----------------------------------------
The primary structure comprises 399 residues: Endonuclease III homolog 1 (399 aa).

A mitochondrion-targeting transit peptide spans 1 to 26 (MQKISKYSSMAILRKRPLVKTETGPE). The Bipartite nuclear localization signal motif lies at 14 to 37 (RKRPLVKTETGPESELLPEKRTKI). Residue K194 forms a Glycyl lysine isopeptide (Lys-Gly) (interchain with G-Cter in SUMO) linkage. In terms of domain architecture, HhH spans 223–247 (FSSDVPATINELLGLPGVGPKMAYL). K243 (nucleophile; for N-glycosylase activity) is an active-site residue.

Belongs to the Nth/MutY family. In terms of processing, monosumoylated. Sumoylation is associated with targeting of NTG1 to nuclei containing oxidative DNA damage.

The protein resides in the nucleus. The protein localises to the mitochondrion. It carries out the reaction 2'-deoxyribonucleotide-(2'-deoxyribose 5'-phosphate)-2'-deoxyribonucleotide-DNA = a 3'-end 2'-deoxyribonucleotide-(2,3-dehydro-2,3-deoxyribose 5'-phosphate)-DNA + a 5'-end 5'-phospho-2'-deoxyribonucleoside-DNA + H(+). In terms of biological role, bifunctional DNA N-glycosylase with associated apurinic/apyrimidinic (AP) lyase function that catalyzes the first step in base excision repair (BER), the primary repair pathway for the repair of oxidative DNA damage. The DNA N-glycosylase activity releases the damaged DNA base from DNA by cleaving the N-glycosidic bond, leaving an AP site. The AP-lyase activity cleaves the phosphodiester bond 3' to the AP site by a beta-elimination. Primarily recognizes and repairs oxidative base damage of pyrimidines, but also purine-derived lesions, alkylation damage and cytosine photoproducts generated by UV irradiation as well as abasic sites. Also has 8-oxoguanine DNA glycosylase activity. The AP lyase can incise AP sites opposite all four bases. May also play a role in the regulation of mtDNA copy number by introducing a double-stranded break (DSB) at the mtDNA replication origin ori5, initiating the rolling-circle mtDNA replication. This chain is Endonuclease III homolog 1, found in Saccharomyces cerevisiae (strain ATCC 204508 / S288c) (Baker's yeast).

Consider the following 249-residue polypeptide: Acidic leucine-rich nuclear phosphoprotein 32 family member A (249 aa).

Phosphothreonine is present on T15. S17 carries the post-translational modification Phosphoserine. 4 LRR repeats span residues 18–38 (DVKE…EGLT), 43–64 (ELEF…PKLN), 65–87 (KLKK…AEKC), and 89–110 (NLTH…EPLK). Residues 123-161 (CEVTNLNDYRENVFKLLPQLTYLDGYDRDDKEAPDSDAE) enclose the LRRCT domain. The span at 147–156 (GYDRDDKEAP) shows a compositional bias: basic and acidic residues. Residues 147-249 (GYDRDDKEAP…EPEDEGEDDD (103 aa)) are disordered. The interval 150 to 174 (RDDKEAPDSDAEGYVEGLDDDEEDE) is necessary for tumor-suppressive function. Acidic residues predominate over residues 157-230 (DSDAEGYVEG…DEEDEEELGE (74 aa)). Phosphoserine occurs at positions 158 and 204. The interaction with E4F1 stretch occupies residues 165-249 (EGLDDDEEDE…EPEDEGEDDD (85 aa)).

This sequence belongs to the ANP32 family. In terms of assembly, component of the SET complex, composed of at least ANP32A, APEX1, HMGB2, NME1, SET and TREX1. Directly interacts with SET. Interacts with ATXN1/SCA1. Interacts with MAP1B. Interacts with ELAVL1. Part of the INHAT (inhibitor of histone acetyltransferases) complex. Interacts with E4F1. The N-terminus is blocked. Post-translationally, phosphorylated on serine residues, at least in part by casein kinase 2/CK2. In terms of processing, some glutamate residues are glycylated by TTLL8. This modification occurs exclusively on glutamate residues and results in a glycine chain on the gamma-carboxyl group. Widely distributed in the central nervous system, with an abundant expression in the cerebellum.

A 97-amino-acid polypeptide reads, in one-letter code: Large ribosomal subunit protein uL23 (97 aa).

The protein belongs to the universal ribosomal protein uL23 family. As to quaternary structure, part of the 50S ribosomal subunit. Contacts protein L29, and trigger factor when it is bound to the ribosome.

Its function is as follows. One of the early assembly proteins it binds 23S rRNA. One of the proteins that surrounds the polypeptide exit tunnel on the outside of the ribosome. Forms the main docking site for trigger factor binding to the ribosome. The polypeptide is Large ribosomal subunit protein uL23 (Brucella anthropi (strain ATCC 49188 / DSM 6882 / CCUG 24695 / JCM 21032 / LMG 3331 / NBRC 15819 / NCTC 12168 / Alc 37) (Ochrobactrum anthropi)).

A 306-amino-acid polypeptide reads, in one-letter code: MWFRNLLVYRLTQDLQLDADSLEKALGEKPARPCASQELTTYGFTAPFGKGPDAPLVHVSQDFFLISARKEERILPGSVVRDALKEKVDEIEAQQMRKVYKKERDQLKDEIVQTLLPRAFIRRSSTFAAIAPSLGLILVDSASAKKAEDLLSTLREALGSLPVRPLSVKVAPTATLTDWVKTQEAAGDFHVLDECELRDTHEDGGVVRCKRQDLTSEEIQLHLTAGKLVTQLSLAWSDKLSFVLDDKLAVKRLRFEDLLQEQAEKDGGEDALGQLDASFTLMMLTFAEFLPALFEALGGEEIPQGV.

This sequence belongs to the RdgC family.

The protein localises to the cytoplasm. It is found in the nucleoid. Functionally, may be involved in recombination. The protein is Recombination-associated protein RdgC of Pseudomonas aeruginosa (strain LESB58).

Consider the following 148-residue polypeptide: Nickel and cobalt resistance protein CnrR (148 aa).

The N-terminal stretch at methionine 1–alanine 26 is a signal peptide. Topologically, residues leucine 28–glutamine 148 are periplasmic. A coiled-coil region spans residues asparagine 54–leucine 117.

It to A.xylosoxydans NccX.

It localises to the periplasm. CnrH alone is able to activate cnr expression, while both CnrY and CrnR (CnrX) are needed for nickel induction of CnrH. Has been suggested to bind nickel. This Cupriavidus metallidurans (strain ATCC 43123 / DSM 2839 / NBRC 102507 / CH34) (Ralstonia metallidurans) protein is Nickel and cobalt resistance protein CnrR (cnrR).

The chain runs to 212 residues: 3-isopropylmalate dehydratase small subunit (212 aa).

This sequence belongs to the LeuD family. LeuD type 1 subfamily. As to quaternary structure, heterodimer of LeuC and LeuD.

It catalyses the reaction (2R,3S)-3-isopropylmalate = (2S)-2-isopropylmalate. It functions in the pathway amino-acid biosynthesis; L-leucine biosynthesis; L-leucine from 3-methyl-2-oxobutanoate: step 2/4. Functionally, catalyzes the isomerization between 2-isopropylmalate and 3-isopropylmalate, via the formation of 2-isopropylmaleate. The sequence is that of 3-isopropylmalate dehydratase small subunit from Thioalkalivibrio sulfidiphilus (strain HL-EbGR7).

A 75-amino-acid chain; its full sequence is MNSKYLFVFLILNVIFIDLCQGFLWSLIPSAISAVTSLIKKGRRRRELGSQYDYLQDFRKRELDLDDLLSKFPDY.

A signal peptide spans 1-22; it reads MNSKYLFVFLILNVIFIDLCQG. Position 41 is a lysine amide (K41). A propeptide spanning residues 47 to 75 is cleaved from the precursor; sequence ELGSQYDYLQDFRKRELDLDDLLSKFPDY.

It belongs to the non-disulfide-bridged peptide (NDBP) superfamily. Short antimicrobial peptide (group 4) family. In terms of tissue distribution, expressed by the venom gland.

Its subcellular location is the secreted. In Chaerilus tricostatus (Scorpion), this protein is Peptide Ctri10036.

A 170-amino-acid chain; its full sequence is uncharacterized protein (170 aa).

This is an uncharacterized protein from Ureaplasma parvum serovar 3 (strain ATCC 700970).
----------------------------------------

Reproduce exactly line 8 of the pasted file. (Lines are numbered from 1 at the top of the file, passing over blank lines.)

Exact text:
A 97-amino-acid polypeptide reads, in one-letter code: Large ribosomal subunit protein uL23 (97 aa).